Although this proposal may seem nonsensical, it’s significant. We’ll never be able to solve the problems that grip us if we don’t analyze everything that seems irrational or strange. Therefore, instead of discarding what we find to be contradictory to us, we must make the effort to analyze it.

Let’s think about some of the realities currently surrounding us. For instance, Chinese spy balloons and artifacts flying over US airspace and being shot down. It’s the kind of news that seems grotesque to us. However, even the grotesque must be analyzed for our own sake.

Although our brains don’t like uncertainties, contradictions, and irrational realities, we’re programmed to deal with these complexities so that we can better adapt to our environments. But, this step requires cognitive effort.

Critical and analytical thinking boxes

We don’t only use a mere ten percent of our brains’ capacities. In fact, we use 100 percent of our brains. Indeed all the areas of our brains are interconnected and any task requires the activation of multiple regions. The problem is that we’re conformist thinkers.

This means that we only give importance and validity to information that conforms to our beliefs. Consequently, we discard anything that appears contradictory and avoid deep and reflective thinking because it takes time. That’s because, in our rushed society that’s dominated by endless information flowing every second, we prefer to keep scrolling instead of stopping to read something.

Mental sandboxes are spaces in which a critical and analytical cognitive approach is required. In this regard, research conducted by the Alborz University of Medical Sciences (Iran) highlighted the benefits of this type of thinking for academic success.

It seems that ‘building’ these psychological spaces in our mental universes allows us to analyze events in-depth on which we can develop our own opinions. Moreover, having a thoughtful vision of things allows us to better face them.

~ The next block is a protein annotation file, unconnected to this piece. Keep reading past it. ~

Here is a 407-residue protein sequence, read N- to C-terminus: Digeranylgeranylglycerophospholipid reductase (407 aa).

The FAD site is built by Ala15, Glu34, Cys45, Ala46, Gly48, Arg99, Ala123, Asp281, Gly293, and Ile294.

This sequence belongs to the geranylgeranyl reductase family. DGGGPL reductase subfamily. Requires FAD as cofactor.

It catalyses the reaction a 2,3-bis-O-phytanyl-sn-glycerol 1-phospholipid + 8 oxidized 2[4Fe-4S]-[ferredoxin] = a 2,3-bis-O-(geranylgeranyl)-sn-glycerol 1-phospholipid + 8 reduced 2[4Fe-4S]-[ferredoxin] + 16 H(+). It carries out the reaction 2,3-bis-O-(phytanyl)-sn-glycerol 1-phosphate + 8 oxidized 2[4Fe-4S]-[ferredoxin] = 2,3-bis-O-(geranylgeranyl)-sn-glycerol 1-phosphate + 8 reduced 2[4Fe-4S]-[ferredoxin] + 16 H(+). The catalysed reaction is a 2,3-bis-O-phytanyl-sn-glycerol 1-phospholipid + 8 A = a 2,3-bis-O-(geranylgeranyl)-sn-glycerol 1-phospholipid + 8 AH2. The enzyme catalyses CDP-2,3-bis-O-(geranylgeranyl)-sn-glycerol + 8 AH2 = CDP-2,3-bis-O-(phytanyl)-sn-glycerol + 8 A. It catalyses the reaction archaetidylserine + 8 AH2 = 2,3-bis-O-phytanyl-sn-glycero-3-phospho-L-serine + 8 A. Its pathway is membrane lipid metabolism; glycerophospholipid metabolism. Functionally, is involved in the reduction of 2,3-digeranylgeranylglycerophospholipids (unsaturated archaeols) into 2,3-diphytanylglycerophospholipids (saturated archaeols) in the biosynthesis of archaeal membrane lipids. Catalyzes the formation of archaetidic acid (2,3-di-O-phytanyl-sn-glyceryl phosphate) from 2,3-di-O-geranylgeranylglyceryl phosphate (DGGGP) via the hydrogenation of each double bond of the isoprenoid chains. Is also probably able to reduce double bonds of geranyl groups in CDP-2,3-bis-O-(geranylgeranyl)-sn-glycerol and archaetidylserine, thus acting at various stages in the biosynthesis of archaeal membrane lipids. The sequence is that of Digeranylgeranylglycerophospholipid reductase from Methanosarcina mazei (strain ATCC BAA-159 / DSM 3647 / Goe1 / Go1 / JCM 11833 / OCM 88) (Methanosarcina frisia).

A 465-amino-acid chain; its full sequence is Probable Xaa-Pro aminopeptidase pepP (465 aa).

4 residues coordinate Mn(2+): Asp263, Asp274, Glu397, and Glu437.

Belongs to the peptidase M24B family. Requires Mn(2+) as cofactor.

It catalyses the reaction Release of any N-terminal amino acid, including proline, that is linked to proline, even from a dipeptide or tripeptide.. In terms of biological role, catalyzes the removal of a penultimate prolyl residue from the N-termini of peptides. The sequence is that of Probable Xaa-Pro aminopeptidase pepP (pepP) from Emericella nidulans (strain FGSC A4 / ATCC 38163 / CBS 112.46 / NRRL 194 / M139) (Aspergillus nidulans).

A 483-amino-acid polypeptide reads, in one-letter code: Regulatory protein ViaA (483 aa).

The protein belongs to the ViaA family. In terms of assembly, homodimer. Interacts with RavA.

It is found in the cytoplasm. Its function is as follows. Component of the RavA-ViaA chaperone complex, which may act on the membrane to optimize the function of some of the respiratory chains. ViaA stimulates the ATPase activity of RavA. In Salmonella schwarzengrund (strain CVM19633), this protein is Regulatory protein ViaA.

Einstein depicting mental sandboxes
Einstein ran many experiments in his mind, analyzing data and probabilities.

We’re programmed to analyze everyday contradictions

There are many circumstances in daily life that are frustrating. For example, the people around us are sometimes the most contradictory. Moreover, what we take for granted at work today might vanish tomorrow. And, something that, until recently, we assumed was completely safe in society suddenly collapses. What can we do with so much ambiguity and change, and so many completely irrational facts?

While it’s true that our brains don’t like ambiguity, we have prefrontal cortexes whose function is to analyze and reflect. Mental sandboxes are safe spaces in which we can delve into the paradoxical and singular. After all, not every challenge requires a solution. Indeed, sometimes, meditating on our surroundings also enhances our intelligence and adaptability.

Why not give it a try?

All cited sources were thoroughly reviewed by our team to ensure their quality, reliability, currency, and validity. The bibliography of this article was considered reliable and of academic or scientific accuracy.

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  • De Bono Edward. 2006. El Pensamiento Lateral. Editorial Paidós Ibérica S.A.
  • Espino, O. (2004) Pensamiento y razonamiento. Pirámide.

This text is provided for informational purposes only and does not replace consultation with a professional. If in doubt, consult your specialist.